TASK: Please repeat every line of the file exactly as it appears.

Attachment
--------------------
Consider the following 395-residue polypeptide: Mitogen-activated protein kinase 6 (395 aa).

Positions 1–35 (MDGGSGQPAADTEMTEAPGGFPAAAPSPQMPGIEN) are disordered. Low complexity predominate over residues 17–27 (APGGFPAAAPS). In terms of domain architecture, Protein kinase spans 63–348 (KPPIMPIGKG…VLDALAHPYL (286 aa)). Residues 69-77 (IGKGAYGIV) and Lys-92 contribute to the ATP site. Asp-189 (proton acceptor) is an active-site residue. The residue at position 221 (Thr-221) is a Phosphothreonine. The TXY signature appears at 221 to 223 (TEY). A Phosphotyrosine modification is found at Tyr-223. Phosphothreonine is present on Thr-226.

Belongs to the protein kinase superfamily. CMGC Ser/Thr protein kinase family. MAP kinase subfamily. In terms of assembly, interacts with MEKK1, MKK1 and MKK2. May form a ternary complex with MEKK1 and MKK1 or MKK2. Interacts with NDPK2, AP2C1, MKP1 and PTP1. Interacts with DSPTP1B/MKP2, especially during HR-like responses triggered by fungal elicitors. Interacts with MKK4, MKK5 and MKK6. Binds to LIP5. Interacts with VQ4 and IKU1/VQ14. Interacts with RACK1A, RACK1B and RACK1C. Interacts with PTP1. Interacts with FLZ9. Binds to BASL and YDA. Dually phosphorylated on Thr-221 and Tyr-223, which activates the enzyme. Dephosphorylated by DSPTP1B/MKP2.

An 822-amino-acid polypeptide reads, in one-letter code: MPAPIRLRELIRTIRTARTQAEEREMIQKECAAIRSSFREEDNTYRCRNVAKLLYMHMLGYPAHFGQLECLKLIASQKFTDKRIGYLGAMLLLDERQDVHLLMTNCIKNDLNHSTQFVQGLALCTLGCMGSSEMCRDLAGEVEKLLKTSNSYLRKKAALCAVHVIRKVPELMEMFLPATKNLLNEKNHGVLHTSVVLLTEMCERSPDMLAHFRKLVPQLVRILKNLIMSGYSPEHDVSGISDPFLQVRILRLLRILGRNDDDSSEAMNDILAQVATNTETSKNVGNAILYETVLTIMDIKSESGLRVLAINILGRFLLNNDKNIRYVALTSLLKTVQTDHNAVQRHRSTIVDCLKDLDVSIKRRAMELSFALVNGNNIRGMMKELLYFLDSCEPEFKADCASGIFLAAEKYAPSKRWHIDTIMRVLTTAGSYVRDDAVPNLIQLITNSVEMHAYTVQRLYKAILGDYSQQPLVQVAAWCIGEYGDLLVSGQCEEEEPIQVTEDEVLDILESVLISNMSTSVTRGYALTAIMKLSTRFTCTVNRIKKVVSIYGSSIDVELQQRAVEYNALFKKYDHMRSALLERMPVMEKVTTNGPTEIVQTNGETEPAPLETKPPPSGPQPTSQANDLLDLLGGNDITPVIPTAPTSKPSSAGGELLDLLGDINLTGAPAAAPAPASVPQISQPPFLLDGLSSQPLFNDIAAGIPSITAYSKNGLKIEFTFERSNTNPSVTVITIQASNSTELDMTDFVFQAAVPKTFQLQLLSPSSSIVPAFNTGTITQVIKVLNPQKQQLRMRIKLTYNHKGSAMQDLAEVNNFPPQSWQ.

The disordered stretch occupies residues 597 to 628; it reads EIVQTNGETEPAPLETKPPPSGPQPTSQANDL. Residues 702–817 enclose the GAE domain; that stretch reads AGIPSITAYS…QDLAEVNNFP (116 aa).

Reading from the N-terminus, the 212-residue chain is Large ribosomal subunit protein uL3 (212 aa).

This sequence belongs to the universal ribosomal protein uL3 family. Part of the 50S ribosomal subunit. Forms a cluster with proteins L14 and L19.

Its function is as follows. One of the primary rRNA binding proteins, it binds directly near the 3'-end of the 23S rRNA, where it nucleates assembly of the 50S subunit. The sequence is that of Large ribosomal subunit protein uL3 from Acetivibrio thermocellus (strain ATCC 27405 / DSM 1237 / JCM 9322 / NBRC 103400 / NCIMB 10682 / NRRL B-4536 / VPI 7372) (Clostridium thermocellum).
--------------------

Consider the following 395-residue polypeptide: Mitogen-activated protein kinase 6 (395 aa).

Positions 1–35 (MDGGSGQPAADTEMTEAPGGFPAAAPSPQMPGIEN) are disordered. Low complexity predominate over residues 17–27 (APGGFPAAAPS). In terms of domain architecture, Protein kinase spans 63–348 (KPPIMPIGKG…VLDALAHPYL (286 aa)). Residues 69-77 (IGKGAYGIV) and Lys-92 contribute to the ATP site. Asp-189 (proton acceptor) is an active-site residue. The residue at position 221 (Thr-221) is a Phosphothreonine. The TXY signature appears at 221 to 223 (TEY). A Phosphotyrosine modification is found at Tyr-223. Phosphothreonine is present on Thr-226.

Belongs to the protein kinase superfamily. CMGC Ser/Thr protein kinase family. MAP kinase subfamily. In terms of assembly, interacts with MEKK1, MKK1 and MKK2. May form a ternary complex with MEKK1 and MKK1 or MKK2. Interacts with NDPK2, AP2C1, MKP1 and PTP1. Interacts with DSPTP1B/MKP2, especially during HR-like responses triggered by fungal elicitors. Interacts with MKK4, MKK5 and MKK6. Binds to LIP5. Interacts with VQ4 and IKU1/VQ14. Interacts with RACK1A, RACK1B and RACK1C. Interacts with PTP1. Interacts with FLZ9. Binds to BASL and YDA. Dually phosphorylated on Thr-221 and Tyr-223, which activates the enzyme. Dephosphorylated by DSPTP1B/MKP2.

An 822-amino-acid polypeptide reads, in one-letter code: MPAPIRLRELIRTIRTARTQAEEREMIQKECAAIRSSFREEDNTYRCRNVAKLLYMHMLGYPAHFGQLECLKLIASQKFTDKRIGYLGAMLLLDERQDVHLLMTNCIKNDLNHSTQFVQGLALCTLGCMGSSEMCRDLAGEVEKLLKTSNSYLRKKAALCAVHVIRKVPELMEMFLPATKNLLNEKNHGVLHTSVVLLTEMCERSPDMLAHFRKLVPQLVRILKNLIMSGYSPEHDVSGISDPFLQVRILRLLRILGRNDDDSSEAMNDILAQVATNTETSKNVGNAILYETVLTIMDIKSESGLRVLAINILGRFLLNNDKNIRYVALTSLLKTVQTDHNAVQRHRSTIVDCLKDLDVSIKRRAMELSFALVNGNNIRGMMKELLYFLDSCEPEFKADCASGIFLAAEKYAPSKRWHIDTIMRVLTTAGSYVRDDAVPNLIQLITNSVEMHAYTVQRLYKAILGDYSQQPLVQVAAWCIGEYGDLLVSGQCEEEEPIQVTEDEVLDILESVLISNMSTSVTRGYALTAIMKLSTRFTCTVNRIKKVVSIYGSSIDVELQQRAVEYNALFKKYDHMRSALLERMPVMEKVTTNGPTEIVQTNGETEPAPLETKPPPSGPQPTSQANDLLDLLGGNDITPVIPTAPTSKPSSAGGELLDLLGDINLTGAPAAAPAPASVPQISQPPFLLDGLSSQPLFNDIAAGIPSITAYSKNGLKIEFTFERSNTNPSVTVITIQASNSTELDMTDFVFQAAVPKTFQLQLLSPSSSIVPAFNTGTITQVIKVLNPQKQQLRMRIKLTYNHKGSAMQDLAEVNNFPPQSWQ.

The disordered stretch occupies residues 597 to 628; it reads EIVQTNGETEPAPLETKPPPSGPQPTSQANDL. Residues 702–817 enclose the GAE domain; that stretch reads AGIPSITAYS…QDLAEVNNFP (116 aa).

Reading from the N-terminus, the 212-residue chain is Large ribosomal subunit protein uL3 (212 aa).

This sequence belongs to the universal ribosomal protein uL3 family. Part of the 50S ribosomal subunit. Forms a cluster with proteins L14 and L19.

Its function is as follows. One of the primary rRNA binding proteins, it binds directly near the 3'-end of the 23S rRNA, where it nucleates assembly of the 50S subunit. The sequence is that of Large ribosomal subunit protein uL3 from Acetivibrio thermocellus (strain ATCC 27405 / DSM 1237 / JCM 9322 / NBRC 103400 / NCIMB 10682 / NRRL B-4536 / VPI 7372) (Clostridium thermocellum).